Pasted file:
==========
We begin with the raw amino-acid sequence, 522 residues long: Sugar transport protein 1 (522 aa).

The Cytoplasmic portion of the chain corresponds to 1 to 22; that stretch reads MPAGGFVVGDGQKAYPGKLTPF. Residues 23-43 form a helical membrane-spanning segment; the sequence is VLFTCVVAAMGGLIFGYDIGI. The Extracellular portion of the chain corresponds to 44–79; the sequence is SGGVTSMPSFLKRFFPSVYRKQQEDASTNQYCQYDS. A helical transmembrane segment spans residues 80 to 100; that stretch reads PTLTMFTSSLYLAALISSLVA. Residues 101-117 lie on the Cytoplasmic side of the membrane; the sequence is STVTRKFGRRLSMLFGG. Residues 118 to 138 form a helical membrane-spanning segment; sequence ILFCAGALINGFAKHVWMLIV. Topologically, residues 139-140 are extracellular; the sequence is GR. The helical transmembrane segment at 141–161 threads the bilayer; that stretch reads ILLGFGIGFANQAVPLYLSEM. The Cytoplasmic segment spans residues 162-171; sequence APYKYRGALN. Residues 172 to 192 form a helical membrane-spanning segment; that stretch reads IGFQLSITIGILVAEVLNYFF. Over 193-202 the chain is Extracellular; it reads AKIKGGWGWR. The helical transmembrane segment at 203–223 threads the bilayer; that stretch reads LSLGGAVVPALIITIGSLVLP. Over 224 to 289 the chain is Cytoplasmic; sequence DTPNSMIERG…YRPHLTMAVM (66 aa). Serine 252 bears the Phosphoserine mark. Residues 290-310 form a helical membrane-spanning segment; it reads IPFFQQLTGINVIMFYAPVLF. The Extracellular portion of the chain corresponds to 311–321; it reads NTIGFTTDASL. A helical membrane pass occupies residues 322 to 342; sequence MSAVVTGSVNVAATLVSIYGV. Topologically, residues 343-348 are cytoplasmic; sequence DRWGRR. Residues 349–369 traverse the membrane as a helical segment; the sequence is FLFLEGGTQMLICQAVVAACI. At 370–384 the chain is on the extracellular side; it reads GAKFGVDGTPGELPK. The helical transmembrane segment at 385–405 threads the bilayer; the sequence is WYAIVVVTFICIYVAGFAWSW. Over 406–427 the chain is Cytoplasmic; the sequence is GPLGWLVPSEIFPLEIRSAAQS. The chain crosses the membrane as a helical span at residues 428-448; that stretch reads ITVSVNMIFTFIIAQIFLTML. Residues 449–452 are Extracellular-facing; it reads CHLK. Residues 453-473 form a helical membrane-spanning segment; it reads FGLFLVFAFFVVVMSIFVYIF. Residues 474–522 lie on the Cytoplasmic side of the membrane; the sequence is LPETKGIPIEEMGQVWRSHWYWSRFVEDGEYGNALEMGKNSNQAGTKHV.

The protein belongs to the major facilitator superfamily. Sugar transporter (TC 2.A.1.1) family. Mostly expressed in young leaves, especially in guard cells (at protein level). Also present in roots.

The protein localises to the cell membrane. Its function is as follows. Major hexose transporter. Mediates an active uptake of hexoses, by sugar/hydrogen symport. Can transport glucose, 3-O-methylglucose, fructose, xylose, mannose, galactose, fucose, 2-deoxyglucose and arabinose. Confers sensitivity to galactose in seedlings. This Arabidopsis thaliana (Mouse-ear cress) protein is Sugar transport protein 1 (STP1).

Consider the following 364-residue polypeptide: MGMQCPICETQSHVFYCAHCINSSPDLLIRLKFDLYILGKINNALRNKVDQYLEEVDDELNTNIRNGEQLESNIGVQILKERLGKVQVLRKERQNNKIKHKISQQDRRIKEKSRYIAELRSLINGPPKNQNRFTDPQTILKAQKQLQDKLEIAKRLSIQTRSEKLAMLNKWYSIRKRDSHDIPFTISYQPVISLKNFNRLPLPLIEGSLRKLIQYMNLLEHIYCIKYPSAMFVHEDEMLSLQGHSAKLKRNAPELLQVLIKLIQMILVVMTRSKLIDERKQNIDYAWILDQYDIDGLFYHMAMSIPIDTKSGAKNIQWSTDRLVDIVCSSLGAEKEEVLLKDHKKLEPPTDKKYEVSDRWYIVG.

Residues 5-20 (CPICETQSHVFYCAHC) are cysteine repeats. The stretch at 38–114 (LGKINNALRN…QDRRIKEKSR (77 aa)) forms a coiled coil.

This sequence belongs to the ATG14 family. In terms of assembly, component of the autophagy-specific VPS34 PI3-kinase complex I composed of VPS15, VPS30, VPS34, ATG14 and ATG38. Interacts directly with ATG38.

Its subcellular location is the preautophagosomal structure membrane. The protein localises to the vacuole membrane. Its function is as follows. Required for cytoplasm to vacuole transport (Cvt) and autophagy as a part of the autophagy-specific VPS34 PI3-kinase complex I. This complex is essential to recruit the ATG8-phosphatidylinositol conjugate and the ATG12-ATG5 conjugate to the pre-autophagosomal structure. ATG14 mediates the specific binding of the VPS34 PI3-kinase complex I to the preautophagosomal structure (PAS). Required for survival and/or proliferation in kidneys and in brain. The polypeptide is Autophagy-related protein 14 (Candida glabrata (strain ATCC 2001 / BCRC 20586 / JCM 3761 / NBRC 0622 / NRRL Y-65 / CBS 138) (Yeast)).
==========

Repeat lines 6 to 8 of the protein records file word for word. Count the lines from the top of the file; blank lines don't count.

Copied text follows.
Residues 5-20 (CPICETQSHVFYCAHC) are cysteine repeats. The stretch at 38–114 (LGKINNALRN…QDRRIKEKSR (77 aa)) forms a coiled coil.

This sequence belongs to the ATG14 family. In terms of assembly, component of the autophagy-specific VPS34 PI3-kinase complex I composed of VPS15, VPS30, VPS34, ATG14 and ATG38. Interacts directly with ATG38.

Its subcellular location is the preautophagosomal structure membrane. The protein localises to the vacuole membrane. Its function is as follows. Required for cytoplasm to vacuole transport (Cvt) and autophagy as a part of the autophagy-specific VPS34 PI3-kinase complex I. This complex is essential to recruit the ATG8-phosphatidylinositol conjugate and the ATG12-ATG5 conjugate to the pre-autophagosomal structure. ATG14 mediates the specific binding of the VPS34 PI3-kinase complex I to the preautophagosomal structure (PAS). Required for survival and/or proliferation in kidneys and in brain. The polypeptide is Autophagy-related protein 14 (Candida glabrata (strain ATCC 2001 / BCRC 20586 / JCM 3761 / NBRC 0622 / NRRL Y-65 / CBS 138) (Yeast)).